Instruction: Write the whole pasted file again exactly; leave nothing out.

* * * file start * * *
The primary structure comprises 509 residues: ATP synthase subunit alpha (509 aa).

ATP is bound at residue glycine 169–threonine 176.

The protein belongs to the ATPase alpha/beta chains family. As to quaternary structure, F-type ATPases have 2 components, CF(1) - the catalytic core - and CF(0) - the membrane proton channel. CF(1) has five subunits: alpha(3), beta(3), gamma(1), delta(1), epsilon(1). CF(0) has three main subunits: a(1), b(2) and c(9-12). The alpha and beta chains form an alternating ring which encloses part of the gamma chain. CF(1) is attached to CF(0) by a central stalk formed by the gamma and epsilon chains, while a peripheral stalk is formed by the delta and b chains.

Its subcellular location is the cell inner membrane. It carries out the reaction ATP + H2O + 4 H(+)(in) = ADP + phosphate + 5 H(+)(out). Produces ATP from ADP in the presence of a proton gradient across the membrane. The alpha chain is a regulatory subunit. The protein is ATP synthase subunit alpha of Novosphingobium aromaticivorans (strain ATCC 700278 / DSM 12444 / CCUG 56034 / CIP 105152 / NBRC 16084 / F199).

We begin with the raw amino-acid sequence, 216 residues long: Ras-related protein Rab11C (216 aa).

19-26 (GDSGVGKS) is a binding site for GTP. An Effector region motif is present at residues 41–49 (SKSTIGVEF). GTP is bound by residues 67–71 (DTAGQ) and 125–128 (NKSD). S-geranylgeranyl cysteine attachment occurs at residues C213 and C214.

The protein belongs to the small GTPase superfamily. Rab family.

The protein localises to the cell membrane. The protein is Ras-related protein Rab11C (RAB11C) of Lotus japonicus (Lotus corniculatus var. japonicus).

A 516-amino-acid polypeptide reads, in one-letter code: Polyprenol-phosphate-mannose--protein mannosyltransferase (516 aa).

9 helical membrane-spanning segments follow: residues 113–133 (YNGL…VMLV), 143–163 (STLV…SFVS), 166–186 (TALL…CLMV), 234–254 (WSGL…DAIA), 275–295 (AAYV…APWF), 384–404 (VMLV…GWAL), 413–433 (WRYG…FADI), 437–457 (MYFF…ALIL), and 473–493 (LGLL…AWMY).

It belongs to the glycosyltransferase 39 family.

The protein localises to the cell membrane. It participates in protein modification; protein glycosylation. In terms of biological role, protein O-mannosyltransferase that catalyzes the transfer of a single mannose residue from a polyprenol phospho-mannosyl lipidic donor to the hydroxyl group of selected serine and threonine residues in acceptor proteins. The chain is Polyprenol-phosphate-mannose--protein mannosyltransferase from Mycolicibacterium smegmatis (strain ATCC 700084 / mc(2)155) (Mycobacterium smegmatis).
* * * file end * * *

The primary structure comprises 509 residues: ATP synthase subunit alpha (509 aa).

ATP is bound at residue glycine 169–threonine 176.

The protein belongs to the ATPase alpha/beta chains family. As to quaternary structure, F-type ATPases have 2 components, CF(1) - the catalytic core - and CF(0) - the membrane proton channel. CF(1) has five subunits: alpha(3), beta(3), gamma(1), delta(1), epsilon(1). CF(0) has three main subunits: a(1), b(2) and c(9-12). The alpha and beta chains form an alternating ring which encloses part of the gamma chain. CF(1) is attached to CF(0) by a central stalk formed by the gamma and epsilon chains, while a peripheral stalk is formed by the delta and b chains.

Its subcellular location is the cell inner membrane. It carries out the reaction ATP + H2O + 4 H(+)(in) = ADP + phosphate + 5 H(+)(out). Produces ATP from ADP in the presence of a proton gradient across the membrane. The alpha chain is a regulatory subunit. The protein is ATP synthase subunit alpha of Novosphingobium aromaticivorans (strain ATCC 700278 / DSM 12444 / CCUG 56034 / CIP 105152 / NBRC 16084 / F199).

We begin with the raw amino-acid sequence, 216 residues long: Ras-related protein Rab11C (216 aa).

19-26 (GDSGVGKS) is a binding site for GTP. An Effector region motif is present at residues 41–49 (SKSTIGVEF). GTP is bound by residues 67–71 (DTAGQ) and 125–128 (NKSD). S-geranylgeranyl cysteine attachment occurs at residues C213 and C214.

The protein belongs to the small GTPase superfamily. Rab family.

The protein localises to the cell membrane. The protein is Ras-related protein Rab11C (RAB11C) of Lotus japonicus (Lotus corniculatus var. japonicus).

A 516-amino-acid polypeptide reads, in one-letter code: Polyprenol-phosphate-mannose--protein mannosyltransferase (516 aa).

9 helical membrane-spanning segments follow: residues 113–133 (YNGL…VMLV), 143–163 (STLV…SFVS), 166–186 (TALL…CLMV), 234–254 (WSGL…DAIA), 275–295 (AAYV…APWF), 384–404 (VMLV…GWAL), 413–433 (WRYG…FADI), 437–457 (MYFF…ALIL), and 473–493 (LGLL…AWMY).

It belongs to the glycosyltransferase 39 family.

The protein localises to the cell membrane. It participates in protein modification; protein glycosylation. In terms of biological role, protein O-mannosyltransferase that catalyzes the transfer of a single mannose residue from a polyprenol phospho-mannosyl lipidic donor to the hydroxyl group of selected serine and threonine residues in acceptor proteins. The chain is Polyprenol-phosphate-mannose--protein mannosyltransferase from Mycolicibacterium smegmatis (strain ATCC 700084 / mc(2)155) (Mycobacterium smegmatis).